can't tell when this Prime Minister is being fair dinkum.

REPORTER:... plain packaging

on tobacco products We will

certainly consider that in

government.

REPORTER: Is that a no to a Prime Minister refused debate on Monday? When the

repeatedly to adhere to Labor's

former commitment, I planned my

campaign, and I don't see why

all of that planning should be

changed just because the wheels

have fallen off her campaign.

REPORTER: Are you personally or anyone in the Liberal Party

behind the latest advertising

from tobacco against the Government? The Coalition has

absolutely nothing to do REPORTER: And your... Absolutely nothing to

do with it.

What do you make of the

advertising? ... your

spokesman Andrew Robb says

2013? Going well away from the

seniors policy. I've got some

observations I want to make

about the campaign, so if you

have any further questions

about the seniors policy, we'll

deal with them, then some observations about campaign.

REPORTER:... increase

government bonds. How much do

you expect to raise from doing

that? And what effect will that have on government debt? What

we said was we would ask the

financial management agency to have a look at issuing longer-term bonds. These are have a look at issuing

issued in other countries. A

lot of older people like the

opportunity to invest in

government bonds, and we are

asking the financial management

agency to have a look at it, that's all.

from the changes to the REPORTER: Do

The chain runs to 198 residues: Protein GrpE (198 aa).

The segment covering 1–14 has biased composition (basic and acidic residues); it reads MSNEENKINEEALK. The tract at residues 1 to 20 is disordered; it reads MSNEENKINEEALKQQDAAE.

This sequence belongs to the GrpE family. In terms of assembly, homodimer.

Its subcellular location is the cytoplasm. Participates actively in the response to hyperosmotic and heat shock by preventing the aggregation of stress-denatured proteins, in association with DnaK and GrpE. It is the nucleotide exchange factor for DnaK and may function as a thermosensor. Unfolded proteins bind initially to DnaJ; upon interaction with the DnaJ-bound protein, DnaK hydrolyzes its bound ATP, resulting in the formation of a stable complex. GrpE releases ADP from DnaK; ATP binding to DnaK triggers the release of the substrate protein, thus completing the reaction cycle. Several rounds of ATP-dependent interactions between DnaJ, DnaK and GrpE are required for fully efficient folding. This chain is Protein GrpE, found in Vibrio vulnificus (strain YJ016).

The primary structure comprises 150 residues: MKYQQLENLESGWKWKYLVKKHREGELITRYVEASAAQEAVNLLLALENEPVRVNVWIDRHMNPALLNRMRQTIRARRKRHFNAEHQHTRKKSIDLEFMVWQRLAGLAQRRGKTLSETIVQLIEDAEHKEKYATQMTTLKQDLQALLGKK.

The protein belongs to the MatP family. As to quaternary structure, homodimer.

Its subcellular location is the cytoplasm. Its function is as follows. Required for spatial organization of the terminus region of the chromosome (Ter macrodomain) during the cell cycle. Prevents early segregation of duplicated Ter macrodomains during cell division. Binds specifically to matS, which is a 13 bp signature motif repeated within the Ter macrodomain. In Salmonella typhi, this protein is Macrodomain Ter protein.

government health care

card? Well, everyone who is on

it obviously will benefit from

the indexation and the point I

want to stress is that we have

no plans, as the Government

does, to tighten eligibility.

How many people who are not

eligible now do you think will

be eligible under these

changes? Well, this is a

future, a future issue, so it

will happen in the future. Opposition Leader Tony

Abbott there live in

Brisbane. Well, we're

campaign and the polls have

been yo-yoing along of the

campaign started with the Prime campaign started with

the Opposition Leader Tony Minister up in the polls and

Abbott down. Now it seems Tony

Abbott is back up and Julia

Gillard is down. Martin

me O'Shannessy from Newspoll joins

me now. Martin O'Shannessy,

once there has been a

significant move in the polls,

other party to turn things how difficult is it for the

around? It can be quite tough.

If you think about election

controlled loss for the campaigns as a process of

Government, where they try to

minimise the swing to the other

side, and then

that can speed up. If something

goes right, a 'Tampa' or a

falling meteorite, then the vote swings

is it the case that the

Government can reverse the

momentum to any great extent,

it's about slowing things down. So is there any

indication in the polls where

people start listening to the

campaign? Is it to towards the

end or do they engage early in

the campaign? That's interest.

We ask early, "Is this the only party

for?" At the beginning it's

about half. Right now, a bit

over 50% of people have said,

"That's it, I've decided who

I'm voting for." Labor still has the opportunity, I has the opportunity, I think,

to convert some people, but I

think they would also be

worried that they haven't

locked everybody in by now.